Last week, former Turkish Airlines chairman Ilker Ayci declined the chief executive’s role at Tata Group-owned Air India citing the “coloured narrative” against him on social media platforms.
On February 14, Tatas announced Ayci’s appointment as CEO of Air India after taking over the state-owned carrier in January. But the Swadeshi Jagaran Manch, an affiliate of the Rashtriya Swayamsevak Sangh, urged the government to stop his appointment citing his alleged political links in his home country.
Companies need to include risk and contingency management processes – for employees and appointees – to prevent these from disrupting corporate decisions, experts say.
To be sure, they are already undertaking extensive background and social media checks for every role, especially CXO levels. Companies are also doing due diligence on appointments, advertising campaigns, logos or corporate communication.
But executive search firms say there is concern now that overseas talent could get spooked by how things have played out in Air India’s case.
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Virtual media’s reach is far more intrusive and viral than physical media, says Harish Bijoor, brand expert and founder of Harish Bijoor Consults.
“People leave footprints that can be traced back. In the past, appointments had to be professionally acceptable, but today they have to also be socially, politically, economically and even religiously acceptable in various scenarios,” Bijoor says.
Companies are constantly learning from such events and upgrading their policies, says Rituparna Chakraborty, co-founder and executive VP, Teamlease Services, but some unanticipated “outlier” events can occur despite the best protocols.
“This has to be treated as a rather unique circumstance under which the incident has happened. However, most companies, especially conglomerates, have internal processes and protocols for evaluating candidates,” Chakraborty says. “They tend to perform background checks and due diligence through partner companies who specialize in tracking digital footprints and presence of appointees. More so, in the case of leadership roles.”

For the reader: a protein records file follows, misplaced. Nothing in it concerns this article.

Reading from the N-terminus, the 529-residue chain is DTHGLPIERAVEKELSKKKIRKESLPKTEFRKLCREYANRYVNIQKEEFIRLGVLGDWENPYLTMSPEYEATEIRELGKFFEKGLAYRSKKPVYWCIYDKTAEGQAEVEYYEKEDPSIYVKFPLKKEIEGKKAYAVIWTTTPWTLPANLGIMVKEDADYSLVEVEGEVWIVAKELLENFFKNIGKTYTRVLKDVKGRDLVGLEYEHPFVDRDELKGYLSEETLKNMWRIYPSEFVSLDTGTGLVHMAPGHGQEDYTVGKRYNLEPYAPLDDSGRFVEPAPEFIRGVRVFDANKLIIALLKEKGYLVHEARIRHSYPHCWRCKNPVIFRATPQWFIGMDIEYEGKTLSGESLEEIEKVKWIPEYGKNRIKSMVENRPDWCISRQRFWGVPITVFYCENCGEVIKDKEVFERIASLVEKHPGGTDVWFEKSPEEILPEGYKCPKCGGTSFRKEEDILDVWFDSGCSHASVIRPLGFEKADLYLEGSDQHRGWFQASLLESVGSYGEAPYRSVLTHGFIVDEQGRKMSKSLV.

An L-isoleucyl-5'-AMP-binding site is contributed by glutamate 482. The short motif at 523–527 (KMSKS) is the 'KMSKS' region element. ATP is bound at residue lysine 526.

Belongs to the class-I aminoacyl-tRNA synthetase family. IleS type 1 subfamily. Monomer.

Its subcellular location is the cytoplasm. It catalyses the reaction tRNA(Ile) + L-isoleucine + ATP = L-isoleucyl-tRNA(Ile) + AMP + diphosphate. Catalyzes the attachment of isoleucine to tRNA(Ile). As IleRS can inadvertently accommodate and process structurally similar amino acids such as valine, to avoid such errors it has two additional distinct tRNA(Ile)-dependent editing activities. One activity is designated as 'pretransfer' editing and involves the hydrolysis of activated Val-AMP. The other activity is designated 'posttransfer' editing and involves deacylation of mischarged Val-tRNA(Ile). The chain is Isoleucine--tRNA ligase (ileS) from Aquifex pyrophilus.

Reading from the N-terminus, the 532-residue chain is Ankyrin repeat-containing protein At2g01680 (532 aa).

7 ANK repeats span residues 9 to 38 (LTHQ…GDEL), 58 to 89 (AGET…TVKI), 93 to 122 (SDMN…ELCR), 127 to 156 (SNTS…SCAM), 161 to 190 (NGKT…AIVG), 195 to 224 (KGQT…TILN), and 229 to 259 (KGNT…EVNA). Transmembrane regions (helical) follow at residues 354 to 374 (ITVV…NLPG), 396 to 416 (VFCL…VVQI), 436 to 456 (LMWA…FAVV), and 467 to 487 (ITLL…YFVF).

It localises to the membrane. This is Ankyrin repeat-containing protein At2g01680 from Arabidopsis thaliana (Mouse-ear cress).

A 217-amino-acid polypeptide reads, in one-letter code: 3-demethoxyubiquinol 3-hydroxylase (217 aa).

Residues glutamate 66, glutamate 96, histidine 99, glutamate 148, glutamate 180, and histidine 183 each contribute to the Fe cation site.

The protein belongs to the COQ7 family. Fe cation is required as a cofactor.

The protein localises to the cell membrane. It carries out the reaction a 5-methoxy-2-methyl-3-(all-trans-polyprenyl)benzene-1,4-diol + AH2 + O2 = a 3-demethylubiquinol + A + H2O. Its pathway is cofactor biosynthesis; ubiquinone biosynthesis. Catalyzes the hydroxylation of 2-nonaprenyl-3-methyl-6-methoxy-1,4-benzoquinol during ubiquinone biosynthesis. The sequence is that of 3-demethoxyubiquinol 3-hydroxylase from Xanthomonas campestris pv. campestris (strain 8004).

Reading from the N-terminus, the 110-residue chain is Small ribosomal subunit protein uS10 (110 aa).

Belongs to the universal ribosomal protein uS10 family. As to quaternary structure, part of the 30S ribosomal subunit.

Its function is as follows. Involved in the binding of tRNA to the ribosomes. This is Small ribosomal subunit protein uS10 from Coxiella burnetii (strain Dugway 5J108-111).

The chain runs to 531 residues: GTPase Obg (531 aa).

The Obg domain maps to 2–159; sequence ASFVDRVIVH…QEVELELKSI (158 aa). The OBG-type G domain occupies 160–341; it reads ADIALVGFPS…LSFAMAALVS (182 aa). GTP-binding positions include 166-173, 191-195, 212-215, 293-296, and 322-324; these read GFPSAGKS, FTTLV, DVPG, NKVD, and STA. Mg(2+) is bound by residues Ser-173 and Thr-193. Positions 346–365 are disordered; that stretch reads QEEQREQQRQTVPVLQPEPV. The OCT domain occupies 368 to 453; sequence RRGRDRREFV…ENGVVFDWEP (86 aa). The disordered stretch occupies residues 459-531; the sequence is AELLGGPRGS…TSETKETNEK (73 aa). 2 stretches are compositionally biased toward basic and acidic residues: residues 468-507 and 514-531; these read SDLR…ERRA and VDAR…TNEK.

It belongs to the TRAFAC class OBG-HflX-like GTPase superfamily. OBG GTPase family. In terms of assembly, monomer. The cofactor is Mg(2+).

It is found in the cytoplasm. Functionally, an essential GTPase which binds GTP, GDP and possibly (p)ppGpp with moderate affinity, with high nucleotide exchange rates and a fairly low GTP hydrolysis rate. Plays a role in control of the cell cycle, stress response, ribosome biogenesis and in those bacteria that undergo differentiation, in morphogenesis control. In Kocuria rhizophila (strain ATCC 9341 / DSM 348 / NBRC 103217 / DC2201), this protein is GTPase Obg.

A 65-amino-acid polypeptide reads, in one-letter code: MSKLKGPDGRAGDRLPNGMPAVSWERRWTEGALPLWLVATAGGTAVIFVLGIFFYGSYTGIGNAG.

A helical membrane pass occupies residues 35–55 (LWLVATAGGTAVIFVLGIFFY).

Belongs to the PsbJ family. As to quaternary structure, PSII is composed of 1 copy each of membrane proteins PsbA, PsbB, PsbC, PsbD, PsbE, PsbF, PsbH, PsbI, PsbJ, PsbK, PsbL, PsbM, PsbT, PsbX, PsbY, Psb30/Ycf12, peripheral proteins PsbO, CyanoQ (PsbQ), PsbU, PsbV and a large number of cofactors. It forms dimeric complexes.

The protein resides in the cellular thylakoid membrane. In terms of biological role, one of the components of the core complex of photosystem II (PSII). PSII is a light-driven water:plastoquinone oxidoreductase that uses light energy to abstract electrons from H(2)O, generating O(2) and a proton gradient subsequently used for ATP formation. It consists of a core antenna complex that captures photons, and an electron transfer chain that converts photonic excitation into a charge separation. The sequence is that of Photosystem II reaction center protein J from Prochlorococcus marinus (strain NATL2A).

Overseas hires provide fresh perspective and are suitable for the kind of overhaul that Air India required, according to an executive search professional working at a global HR consulting firm.
“I do see foreign candidates, especially for top posts in Indian businesses, becoming more wary after this incident,” the person – who did not want to be named – told ET. “In the past, firms like Indigo have hired candidates from out of India. And many of these foreign candidates had a tough time acclimatizing to the work culture here. This sort of vicious trolling and social media outrage will play on their minds heavily before they sign on the dotted line.”
Twitter CEO Parag Agrawal’s appointment was also met with a fair share of outrage due to his political ideology, after Twitterati dug out his tweets from 2010 on the alleged racism and Islamophobia in America.
Last year, journalist Alexi McCammond was forced to walk away from the role of editor-in-chief at Conde Nast’s Teen Vogue Magazine after racially insensitive tweets from her teenage years surfaced online.
Companies should plan for various best and worst-case scenarios because social media is increasingly unpredictable, says brand strategist Meeta Malhotra. “It is less about mastering the channel and more about planning for these scenarios.”
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